Tim, your concerns are well taken. As we are talking about a resource that patients will likely use in the first hours after diagnosis, it is important to get things right. So, I now track this issue with a search for "Lynch Syndrome" under pubmed, not HNPCC. I'll check the MESH headings to see what guidance they offer on this point. Lynch, however, is the proper name for a clustering of heritable cancers characterized by a genetic defect called mis-match repair. HNPCC is a diagnosis that has a strong Lynch component, but also a non-Lynch component too. The chief genetic culprits in Lynch are MSH-2, MSH-6 and other variants presented on the extant HNPCC page. The most common presentation is in the bowel, but there are cancers elsewhere (including female reproductive cancers) which are chiefly known as HNPCC. These bowel and non-bowel cancers share a single underlying pathological process - errant mismatch repair. But, it is mis-match repair (named after Henry Lynch) that is the proper designation. Some patients will continue to get HNPCC as the diagnosis, either because it takes a while to get clinicians up to speed, or when mis-match repair has been ruled out (HNPCC-X). Medical Geneticist is right to note that not all HNPCC is Lynch, and my earlier comments and the HNPCC page should reflect this.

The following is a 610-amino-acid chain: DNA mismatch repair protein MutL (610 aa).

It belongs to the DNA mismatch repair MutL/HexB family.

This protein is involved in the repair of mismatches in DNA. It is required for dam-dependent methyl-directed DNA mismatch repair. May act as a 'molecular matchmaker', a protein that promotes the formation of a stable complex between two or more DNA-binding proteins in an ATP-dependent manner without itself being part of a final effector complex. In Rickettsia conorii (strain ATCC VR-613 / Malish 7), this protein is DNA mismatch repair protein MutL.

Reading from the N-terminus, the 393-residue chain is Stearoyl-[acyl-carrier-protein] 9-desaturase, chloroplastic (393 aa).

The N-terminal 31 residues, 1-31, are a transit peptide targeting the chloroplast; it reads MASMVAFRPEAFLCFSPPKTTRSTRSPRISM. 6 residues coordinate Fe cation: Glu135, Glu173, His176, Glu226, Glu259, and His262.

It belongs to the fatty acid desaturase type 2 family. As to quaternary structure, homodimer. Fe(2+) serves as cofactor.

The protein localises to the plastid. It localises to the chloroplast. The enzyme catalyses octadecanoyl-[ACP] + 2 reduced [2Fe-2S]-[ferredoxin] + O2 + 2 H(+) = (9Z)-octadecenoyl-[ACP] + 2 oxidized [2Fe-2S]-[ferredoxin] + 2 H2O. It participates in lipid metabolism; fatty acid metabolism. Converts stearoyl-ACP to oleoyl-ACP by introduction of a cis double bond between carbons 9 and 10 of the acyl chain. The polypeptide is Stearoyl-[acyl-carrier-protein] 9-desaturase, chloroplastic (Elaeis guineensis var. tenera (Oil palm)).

These revisions have become vastly more important in recent weeks because of the results of a clinical trial (ECCO 15; Burn and colleagues) showing a marked beneficial effect of ASA in Lynch patients. I've revised the HNPCC page to report on this trial, and the page as revised encourages individuals with Lynch to consult their medical care teams. My goals are to reorganize the pages to that Lynch stands on its own, then to gently re-write the content for style, references, and content. My goal is getting the page more towards an "A" grade, as it will be an early hit for individuals and families with a new diagnosis. —Preceding unsigned comment added by Aetiologic (talkcontribs) 18:53, 7 November 2009 (UTC)